Saturday, January 07, 2017

'The Fighting Lady': Longstreet's remarkable second wife

James Longstreet with his second wife, Helen. (The Longstreet Society)
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Nearly eight years after his first wife died, the man who once played matchmaker for Ulysses Grant was eager again for steady female companionship. "Old men get lonely," 76-year-old James Longstreet told a newspaper reporter in late summer 1897, "and must have company."

Mary Louisa, Longstreet's 
first wife, died 
in 1889.
(The Longstreet Society)
Vilified throughout much of the South after the Civil War, Robert E. Lee's "Old War Horse" led an almost solitary existence in his mansion set among an extensive vineyard in Gainesville, Ga. The former Confederate lieutenant general's sons left after their mother Mary Louisa's death, and his daughter later married a local school teacher, leaving Longstreet in the house with only the company of a servant.

In late July 1897,  Longstreet became smitten with Helen Dortch -- his daughter's friend and 42 years his junior -- whom he had met in Lithia Springs, Ga. Soon, the press caught wind of rumors that the well-known ladies' man might take another bride. Longstreet played coy with a persistent New York reporter before he finally confirmed the news.

"The General crossed his legs, looked out over the fields again, and replied: 'Oh, pshaw! Well, I suppose I might as well give in,' " the New York Times reported. "I am to be married to Miss Dortch at noon on Wednesday in the Governor's residence in Atlanta. The honeymoon is to be spent in Porter Springs, where I hope you newspaper men will leave an old man to the happiness he has acquired."

James Longstreet married Helen Dortch
in 1897. He was 76. She was 34.


On Sept. 8, 1897, Longstreet and Dortch -- described as "pretty, piquant and sympathetic," with blue eyes, blond hair and fair skin -- exchanged vows in the parlor at the governor's executive mansion. Among those in attendance were the Gainesville mayor, a large group of Longstreet's friends and the general's four sons and daughter. "They all warmly congratulated their new stepmother," an account noted, "which should dispose of the story that there was any friction because of the marriage." Dortch picked the wedding date as homage to her husband, who, as an officer 50 years earlier, had heroically led his regiment at Molina Del Rey during the Mexican War.

Governor William Atkinson served as best man for Longstreet, who had converted from Episcopalian to Catholic in 1877. "When the officiating priest, after having asked the groom the question of assent, turned to Miss Dortch to know if she would take James as her husband," a newspaper reported, "it carried the suggestion to the groom's heart that he was a boy again, paddling in the Savannah River."

Newspapers were quick to point out the disparity in ages between the former general and the accomplished young woman, characterizing it as a "May and December" union. A Louisiana newspaper noted that although Longstreet was "a gallant and distinguished Confederate officer during the war ... his apostasy since has lost him the respect and esteem of the Southern people." (Few Southerners forgave Longstreet for becoming a Republican and taking a position in Grant's administration, among other "sins.")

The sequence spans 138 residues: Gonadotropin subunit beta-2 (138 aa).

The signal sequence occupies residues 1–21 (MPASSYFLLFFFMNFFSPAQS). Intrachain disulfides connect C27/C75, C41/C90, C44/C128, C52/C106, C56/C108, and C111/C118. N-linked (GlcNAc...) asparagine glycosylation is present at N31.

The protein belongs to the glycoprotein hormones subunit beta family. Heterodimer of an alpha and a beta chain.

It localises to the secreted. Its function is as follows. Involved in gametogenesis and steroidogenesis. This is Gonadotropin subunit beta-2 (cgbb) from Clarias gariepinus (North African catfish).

Another publication mentioned the general's varied interests, and believed that his new bride, "a bright young woman," could help manage them. In addition to a large hotel in Gainesville, Longstreet owned a vineyard and winery, raised sheep and turkeys and had authored two books. And President William McKinley, himself a Civil War veteran, had recently called on Longstreet to head the U.S Commissioner of Railroads.

From her wedding in 1897 to Longstreet until well after his death at 82 in 1904, Helen would do much more than help "manage" her husband's interests.  Fiercely protective of James Longstreet,  she defended his reputation and memory the rest of her life -- especially against critics who argued he failed to do his duty at Gettysburg. And the woman nicknamed "The Fighting Lady" led a remarkable life herself, living well into the 20th century.

Helen Dortch Longstreet in 1913, nine years after her husband's death.
(The Longstreet Society)
Born April 20, 1863 -- less than five months before Longstreet led a Rebel army at Chickamauga -- Helen Dortch was a woman years ahead of her time. In an account of her wedding to Longstreet, she was described as "one of the most conspicuous among the progressive women of the new south."

At 15, she became a newspaper reporter and editor at the weekly Carnesville (Ga.) Tribune -- employment that was almost exclusively limited to men at the time. "Her early journalistic experiences were not pleasant," an account noted, "but she pluckily went forward ..." She later became editor and publisher of the Milledgeville (Ga.) Daily Chronicle.

Helen Longstreet in 1941.
(The Longstreet Society)
A champion for women's rights, Longstreet led an effort to open the Normal Industrial Training School for girls in Georgia. In 1894, she became the first woman to hold office in Georgia when she was appointed assistant state librarian.

"I had to get the legislature to change the law before I could assume office," she said of  so-called " Dortch Bill." "A hundred thousand women signed petition that the law be repealed so I could be appointed."

Shortly after her husband's death, President Theodore Roosevelt appointed Longstreet postmaster of Gainesville, a big-time position during the era. "It is safe to say," the Atlanta Constitution reported, "President Roosevelt could have made no appointment that would have proved as universally popular."

Throughout her life, Longstreet was active in environmental and political causes big and small. In 1910, she was founder of a movement to erect a monument to the slaves of the Confederacy -- a long-shot effort if there ever was one. In an eloquent speech, she said: